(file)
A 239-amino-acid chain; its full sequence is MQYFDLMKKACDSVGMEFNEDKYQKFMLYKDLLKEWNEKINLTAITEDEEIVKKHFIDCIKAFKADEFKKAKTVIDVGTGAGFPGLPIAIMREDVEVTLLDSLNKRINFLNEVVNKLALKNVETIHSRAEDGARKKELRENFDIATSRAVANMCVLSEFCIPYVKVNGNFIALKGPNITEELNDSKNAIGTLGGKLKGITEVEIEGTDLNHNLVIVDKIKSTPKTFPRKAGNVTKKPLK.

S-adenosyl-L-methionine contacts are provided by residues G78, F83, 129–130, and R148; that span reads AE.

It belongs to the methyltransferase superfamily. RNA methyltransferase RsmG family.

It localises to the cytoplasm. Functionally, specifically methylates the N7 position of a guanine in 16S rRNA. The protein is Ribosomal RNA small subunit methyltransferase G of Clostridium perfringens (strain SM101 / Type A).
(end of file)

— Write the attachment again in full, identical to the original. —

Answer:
A 239-amino-acid chain; its full sequence is MQYFDLMKKACDSVGMEFNEDKYQKFMLYKDLLKEWNEKINLTAITEDEEIVKKHFIDCIKAFKADEFKKAKTVIDVGTGAGFPGLPIAIMREDVEVTLLDSLNKRINFLNEVVNKLALKNVETIHSRAEDGARKKELRENFDIATSRAVANMCVLSEFCIPYVKVNGNFIALKGPNITEELNDSKNAIGTLGGKLKGITEVEIEGTDLNHNLVIVDKIKSTPKTFPRKAGNVTKKPLK.

S-adenosyl-L-methionine contacts are provided by residues G78, F83, 129–130, and R148; that span reads AE.

It belongs to the methyltransferase superfamily. RNA methyltransferase RsmG family.

It localises to the cytoplasm. Functionally, specifically methylates the N7 position of a guanine in 16S rRNA. The protein is Ribosomal RNA small subunit methyltransferase G of Clostridium perfringens (strain SM101 / Type A).